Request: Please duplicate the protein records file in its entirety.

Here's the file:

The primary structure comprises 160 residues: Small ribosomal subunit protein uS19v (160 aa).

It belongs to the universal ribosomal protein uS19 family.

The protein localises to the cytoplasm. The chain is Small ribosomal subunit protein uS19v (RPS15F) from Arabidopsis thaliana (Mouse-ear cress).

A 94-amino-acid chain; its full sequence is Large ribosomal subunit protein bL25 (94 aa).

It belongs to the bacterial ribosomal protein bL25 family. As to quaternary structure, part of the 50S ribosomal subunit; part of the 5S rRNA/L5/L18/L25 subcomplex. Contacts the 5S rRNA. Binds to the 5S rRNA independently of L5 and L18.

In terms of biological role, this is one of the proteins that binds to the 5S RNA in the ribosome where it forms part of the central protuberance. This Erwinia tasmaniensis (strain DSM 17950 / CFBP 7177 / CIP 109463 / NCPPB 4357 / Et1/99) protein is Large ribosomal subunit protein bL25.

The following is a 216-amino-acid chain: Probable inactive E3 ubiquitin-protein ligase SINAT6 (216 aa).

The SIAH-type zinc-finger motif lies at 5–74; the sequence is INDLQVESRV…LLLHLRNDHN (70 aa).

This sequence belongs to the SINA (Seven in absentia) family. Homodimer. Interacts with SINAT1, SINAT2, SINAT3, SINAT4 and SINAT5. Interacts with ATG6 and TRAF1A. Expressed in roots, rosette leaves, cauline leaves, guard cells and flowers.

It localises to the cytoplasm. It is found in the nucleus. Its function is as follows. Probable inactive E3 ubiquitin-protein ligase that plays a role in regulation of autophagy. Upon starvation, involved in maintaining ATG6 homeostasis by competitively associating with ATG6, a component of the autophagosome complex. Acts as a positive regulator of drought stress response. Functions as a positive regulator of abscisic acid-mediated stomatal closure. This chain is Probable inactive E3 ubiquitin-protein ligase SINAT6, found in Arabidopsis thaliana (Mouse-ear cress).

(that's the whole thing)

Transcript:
The primary structure comprises 160 residues: Small ribosomal subunit protein uS19v (160 aa).

It belongs to the universal ribosomal protein uS19 family.

The protein localises to the cytoplasm. The chain is Small ribosomal subunit protein uS19v (RPS15F) from Arabidopsis thaliana (Mouse-ear cress).

A 94-amino-acid chain; its full sequence is Large ribosomal subunit protein bL25 (94 aa).

It belongs to the bacterial ribosomal protein bL25 family. As to quaternary structure, part of the 50S ribosomal subunit; part of the 5S rRNA/L5/L18/L25 subcomplex. Contacts the 5S rRNA. Binds to the 5S rRNA independently of L5 and L18.

In terms of biological role, this is one of the proteins that binds to the 5S RNA in the ribosome where it forms part of the central protuberance. This Erwinia tasmaniensis (strain DSM 17950 / CFBP 7177 / CIP 109463 / NCPPB 4357 / Et1/99) protein is Large ribosomal subunit protein bL25.

The following is a 216-amino-acid chain: Probable inactive E3 ubiquitin-protein ligase SINAT6 (216 aa).

The SIAH-type zinc-finger motif lies at 5–74; the sequence is INDLQVESRV…LLLHLRNDHN (70 aa).

This sequence belongs to the SINA (Seven in absentia) family. Homodimer. Interacts with SINAT1, SINAT2, SINAT3, SINAT4 and SINAT5. Interacts with ATG6 and TRAF1A. Expressed in roots, rosette leaves, cauline leaves, guard cells and flowers.

It localises to the cytoplasm. It is found in the nucleus. Its function is as follows. Probable inactive E3 ubiquitin-protein ligase that plays a role in regulation of autophagy. Upon starvation, involved in maintaining ATG6 homeostasis by competitively associating with ATG6, a component of the autophagosome complex. Acts as a positive regulator of drought stress response. Functions as a positive regulator of abscisic acid-mediated stomatal closure. This chain is Probable inactive E3 ubiquitin-protein ligase SINAT6, found in Arabidopsis thaliana (Mouse-ear cress).